Li Bai became acquainted with a Taoist wizard named Sima Zhengshen (Si-ma Cheng-shen) and, through this contact, became an initiate into Taoism. As such, he experimented with drugs and with Taoist “elixirs,” which were taken in hope of achieving immortality. His Taoism certainly, and possibly the associated substances as well, may have influenced the imagery of some of his poems, which often depict fantastic descriptions of Taoist heavens, as in the following poem with its flying Taoist immortal:
   There was once one Undying on a crane
   Who flew and flew up over Purest Ether
   He raised his voice within sapphire clouds
   And said that his name was An-qi.
   (Owen 1996, “The Old Airs,” 401)
   Two other Taoist priests befriended by Li Bai in his travels were Wu Yun and He Jizhang (Ho Chichang), who gave him the name of “Banished Immortal,” the Taoist name for a heavenly being that, for some violation, was banished from the heavens to live out a lifetime in the mortal realm. It was through Wu Yun that Li Bai was introduced to the imperial court.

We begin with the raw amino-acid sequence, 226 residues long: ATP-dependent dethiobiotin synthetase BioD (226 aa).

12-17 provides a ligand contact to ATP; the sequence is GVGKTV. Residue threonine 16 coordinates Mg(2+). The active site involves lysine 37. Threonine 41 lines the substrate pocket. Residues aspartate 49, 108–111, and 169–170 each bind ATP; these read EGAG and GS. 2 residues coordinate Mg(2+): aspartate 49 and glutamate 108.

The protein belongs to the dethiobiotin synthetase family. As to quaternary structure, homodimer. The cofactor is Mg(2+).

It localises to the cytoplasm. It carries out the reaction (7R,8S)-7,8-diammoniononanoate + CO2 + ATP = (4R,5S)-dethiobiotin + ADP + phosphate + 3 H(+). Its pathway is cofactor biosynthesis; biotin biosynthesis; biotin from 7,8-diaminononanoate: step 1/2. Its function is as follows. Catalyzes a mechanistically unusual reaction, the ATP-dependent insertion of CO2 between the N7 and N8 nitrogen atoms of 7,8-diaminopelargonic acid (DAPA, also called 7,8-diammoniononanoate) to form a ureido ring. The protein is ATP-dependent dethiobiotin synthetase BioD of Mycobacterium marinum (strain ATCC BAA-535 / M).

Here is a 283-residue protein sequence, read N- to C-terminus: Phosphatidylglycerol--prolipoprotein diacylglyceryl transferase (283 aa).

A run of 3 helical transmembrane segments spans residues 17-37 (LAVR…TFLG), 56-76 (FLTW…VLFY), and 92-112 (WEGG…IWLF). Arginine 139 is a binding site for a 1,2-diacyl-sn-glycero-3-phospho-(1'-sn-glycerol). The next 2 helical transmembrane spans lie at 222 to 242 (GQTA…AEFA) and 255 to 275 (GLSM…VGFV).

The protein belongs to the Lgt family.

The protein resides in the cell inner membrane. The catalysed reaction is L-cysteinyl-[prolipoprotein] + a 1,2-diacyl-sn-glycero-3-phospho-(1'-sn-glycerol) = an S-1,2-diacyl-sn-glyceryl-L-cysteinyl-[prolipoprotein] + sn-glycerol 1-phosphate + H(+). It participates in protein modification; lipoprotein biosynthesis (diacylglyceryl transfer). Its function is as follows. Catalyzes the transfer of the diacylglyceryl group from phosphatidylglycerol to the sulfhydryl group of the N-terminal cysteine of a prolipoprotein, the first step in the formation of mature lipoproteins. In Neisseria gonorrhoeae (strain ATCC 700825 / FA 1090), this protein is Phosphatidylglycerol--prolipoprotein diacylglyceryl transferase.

At the age of 42, Li Bai met the Tang emperor Xuanzong (Hsuän-tsung),who seems to have been impressed by the eccentric genius and appointed him to the Hanlin Academy, a prestigious imperial establishment for intellectuals who had not risen through the normal channels. As a member of the academy, Li Bai was commissioned by the emperor to compose a variety of commemorative poems for state occasions. But in court Li Bai seems to have only added to his reputation as a drunk and an eccentric, and apparently offended enough powerful members of the court that after only three years in the emperor’s service, he was dismissed in 744. Li Bai returned to his life of wandering, this time through eastern and southern China, apparently using Shandong (Shantung) as a home base. He glorified his dismissal from the court by claiming it was an exile brought about by powerful enemies jealous of his genius. And though he had lost the support of the emperor, there were still a large number of intellectuals who admired his talent. Du Fu, his friend and fellow poet, referred to him as one of the “Eight Immortals of the Wine Cup.”